LCD setCursor (COL,ROW); skips every second character

I'm programming a 64x128 LCD, chipset ST7290, A duinotech LCD from Jaycar (Aus)

When I use set cursor it treats two character spaces as one column,

For example when lcd.setCursor (1,0) It places the cursor in the 3rd character space of the top line rather than the second, E.g. --#------- (where # is the cursor) same as lcd.setCursor (2,0), the cursor is in the 5th character entry on the top line, E.g. ----#---- (where # is the cursor)

Any ideas on why this occurs and/or how to fix/get around this? I need to be able to set the cursor to the even entry points

2,0 should be the third character. It counts from 0. The second case I don't get. But the first case is right.

Delta_G:
2,0 should be the third character. It counts from 0. The second case I don’t get. But the first case is right.

I changed it to be correct, I didn’t have the code in front of me when I made the post,

I figured it out though, the LCD is a dot matrix, and the cursor is 16x16 pixels, so really the screen is a 8x4 however the screen can print 16 characters per line, so I can only set the cursor to every second space, which is still a problem I can’t seem to work around. So in this case the cursor is two character wide,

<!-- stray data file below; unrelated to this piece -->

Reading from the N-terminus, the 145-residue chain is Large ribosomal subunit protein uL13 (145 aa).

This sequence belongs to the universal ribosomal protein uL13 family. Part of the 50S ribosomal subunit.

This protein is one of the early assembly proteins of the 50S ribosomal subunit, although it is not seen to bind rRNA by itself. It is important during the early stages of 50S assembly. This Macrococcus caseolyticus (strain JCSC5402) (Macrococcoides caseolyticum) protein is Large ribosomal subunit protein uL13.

You can use a ST7920 in character mode if you really want. A 128x64 pixel screen will display 8x4 international characters made from a 16x16 font. Or 16x4 half-width characters (from a 16x8 font).

This must be brilliant for the Chinese language. Viewing Roman characters looks really horrible. The Roman font just look wrong. You would think that letters made from 16x8 dots would be better than the lower resolution HD44780 Displays.

Quite honestly, you will be better off with a ST7920 library that does everything in graphics mode. You will have more attractive Western fonts. And you get 21 characters to a row using a 7x5 font.

Yes, you can kludge a character display. I have done this in the past. The cursor commands work in full-width characters. If you are using half-width characters, you calculate accordingly and account for any half-width. Do you really want this?

David.